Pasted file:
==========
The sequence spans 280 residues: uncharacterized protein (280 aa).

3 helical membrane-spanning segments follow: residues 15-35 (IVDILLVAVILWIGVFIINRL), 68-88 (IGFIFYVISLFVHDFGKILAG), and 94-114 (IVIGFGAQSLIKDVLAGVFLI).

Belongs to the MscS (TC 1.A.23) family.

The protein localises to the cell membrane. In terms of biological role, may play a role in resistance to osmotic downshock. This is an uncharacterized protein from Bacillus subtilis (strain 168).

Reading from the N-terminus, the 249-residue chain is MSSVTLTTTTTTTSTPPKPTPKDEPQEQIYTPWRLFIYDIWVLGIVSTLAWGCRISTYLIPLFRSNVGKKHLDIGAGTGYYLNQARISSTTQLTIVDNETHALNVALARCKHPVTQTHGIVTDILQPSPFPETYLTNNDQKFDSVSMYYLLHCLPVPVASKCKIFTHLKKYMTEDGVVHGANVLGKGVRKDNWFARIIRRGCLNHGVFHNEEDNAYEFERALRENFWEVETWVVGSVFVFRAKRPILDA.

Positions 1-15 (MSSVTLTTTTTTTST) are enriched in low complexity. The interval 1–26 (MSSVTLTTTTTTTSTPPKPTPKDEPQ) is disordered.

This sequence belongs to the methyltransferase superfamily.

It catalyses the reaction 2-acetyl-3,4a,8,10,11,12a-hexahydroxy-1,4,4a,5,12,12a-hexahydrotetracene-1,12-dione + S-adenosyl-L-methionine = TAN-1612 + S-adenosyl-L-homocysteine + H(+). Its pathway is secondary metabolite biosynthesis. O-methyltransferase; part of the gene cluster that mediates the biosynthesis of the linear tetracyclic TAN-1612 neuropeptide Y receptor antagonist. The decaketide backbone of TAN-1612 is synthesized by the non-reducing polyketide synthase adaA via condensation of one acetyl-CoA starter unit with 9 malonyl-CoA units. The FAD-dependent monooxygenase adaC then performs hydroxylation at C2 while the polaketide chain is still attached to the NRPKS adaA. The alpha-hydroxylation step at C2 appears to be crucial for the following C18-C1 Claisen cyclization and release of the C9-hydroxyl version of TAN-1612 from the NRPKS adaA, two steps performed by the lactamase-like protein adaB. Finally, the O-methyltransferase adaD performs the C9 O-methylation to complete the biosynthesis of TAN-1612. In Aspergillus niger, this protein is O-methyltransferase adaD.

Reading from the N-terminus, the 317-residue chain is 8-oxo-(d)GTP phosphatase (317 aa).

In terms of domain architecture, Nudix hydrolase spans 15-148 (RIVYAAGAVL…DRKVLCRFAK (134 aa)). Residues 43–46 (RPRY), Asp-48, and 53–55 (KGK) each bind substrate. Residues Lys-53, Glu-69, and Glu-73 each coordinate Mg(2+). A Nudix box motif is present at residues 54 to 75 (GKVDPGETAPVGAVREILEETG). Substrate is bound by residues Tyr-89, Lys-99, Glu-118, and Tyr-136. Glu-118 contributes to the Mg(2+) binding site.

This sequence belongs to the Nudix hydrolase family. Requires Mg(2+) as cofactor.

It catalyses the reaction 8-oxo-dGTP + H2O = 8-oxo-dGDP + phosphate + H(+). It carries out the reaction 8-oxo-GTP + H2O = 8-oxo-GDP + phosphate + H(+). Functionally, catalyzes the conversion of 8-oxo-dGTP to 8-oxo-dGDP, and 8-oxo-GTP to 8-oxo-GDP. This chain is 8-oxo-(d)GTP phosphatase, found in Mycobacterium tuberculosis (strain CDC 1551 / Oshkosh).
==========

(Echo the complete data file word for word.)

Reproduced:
The sequence spans 280 residues: uncharacterized protein (280 aa).

3 helical membrane-spanning segments follow: residues 15-35 (IVDILLVAVILWIGVFIINRL), 68-88 (IGFIFYVISLFVHDFGKILAG), and 94-114 (IVIGFGAQSLIKDVLAGVFLI).

Belongs to the MscS (TC 1.A.23) family.

The protein localises to the cell membrane. In terms of biological role, may play a role in resistance to osmotic downshock. This is an uncharacterized protein from Bacillus subtilis (strain 168).

Reading from the N-terminus, the 249-residue chain is MSSVTLTTTTTTTSTPPKPTPKDEPQEQIYTPWRLFIYDIWVLGIVSTLAWGCRISTYLIPLFRSNVGKKHLDIGAGTGYYLNQARISSTTQLTIVDNETHALNVALARCKHPVTQTHGIVTDILQPSPFPETYLTNNDQKFDSVSMYYLLHCLPVPVASKCKIFTHLKKYMTEDGVVHGANVLGKGVRKDNWFARIIRRGCLNHGVFHNEEDNAYEFERALRENFWEVETWVVGSVFVFRAKRPILDA.

Positions 1-15 (MSSVTLTTTTTTTST) are enriched in low complexity. The interval 1–26 (MSSVTLTTTTTTTSTPPKPTPKDEPQ) is disordered.

This sequence belongs to the methyltransferase superfamily.

It catalyses the reaction 2-acetyl-3,4a,8,10,11,12a-hexahydroxy-1,4,4a,5,12,12a-hexahydrotetracene-1,12-dione + S-adenosyl-L-methionine = TAN-1612 + S-adenosyl-L-homocysteine + H(+). Its pathway is secondary metabolite biosynthesis. O-methyltransferase; part of the gene cluster that mediates the biosynthesis of the linear tetracyclic TAN-1612 neuropeptide Y receptor antagonist. The decaketide backbone of TAN-1612 is synthesized by the non-reducing polyketide synthase adaA via condensation of one acetyl-CoA starter unit with 9 malonyl-CoA units. The FAD-dependent monooxygenase adaC then performs hydroxylation at C2 while the polaketide chain is still attached to the NRPKS adaA. The alpha-hydroxylation step at C2 appears to be crucial for the following C18-C1 Claisen cyclization and release of the C9-hydroxyl version of TAN-1612 from the NRPKS adaA, two steps performed by the lactamase-like protein adaB. Finally, the O-methyltransferase adaD performs the C9 O-methylation to complete the biosynthesis of TAN-1612. In Aspergillus niger, this protein is O-methyltransferase adaD.

Reading from the N-terminus, the 317-residue chain is 8-oxo-(d)GTP phosphatase (317 aa).

In terms of domain architecture, Nudix hydrolase spans 15-148 (RIVYAAGAVL…DRKVLCRFAK (134 aa)). Residues 43–46 (RPRY), Asp-48, and 53–55 (KGK) each bind substrate. Residues Lys-53, Glu-69, and Glu-73 each coordinate Mg(2+). A Nudix box motif is present at residues 54 to 75 (GKVDPGETAPVGAVREILEETG). Substrate is bound by residues Tyr-89, Lys-99, Glu-118, and Tyr-136. Glu-118 contributes to the Mg(2+) binding site.

This sequence belongs to the Nudix hydrolase family. Requires Mg(2+) as cofactor.

It catalyses the reaction 8-oxo-dGTP + H2O = 8-oxo-dGDP + phosphate + H(+). It carries out the reaction 8-oxo-GTP + H2O = 8-oxo-GDP + phosphate + H(+). Functionally, catalyzes the conversion of 8-oxo-dGTP to 8-oxo-dGDP, and 8-oxo-GTP to 8-oxo-GDP. This chain is 8-oxo-(d)GTP phosphatase, found in Mycobacterium tuberculosis (strain CDC 1551 / Oshkosh).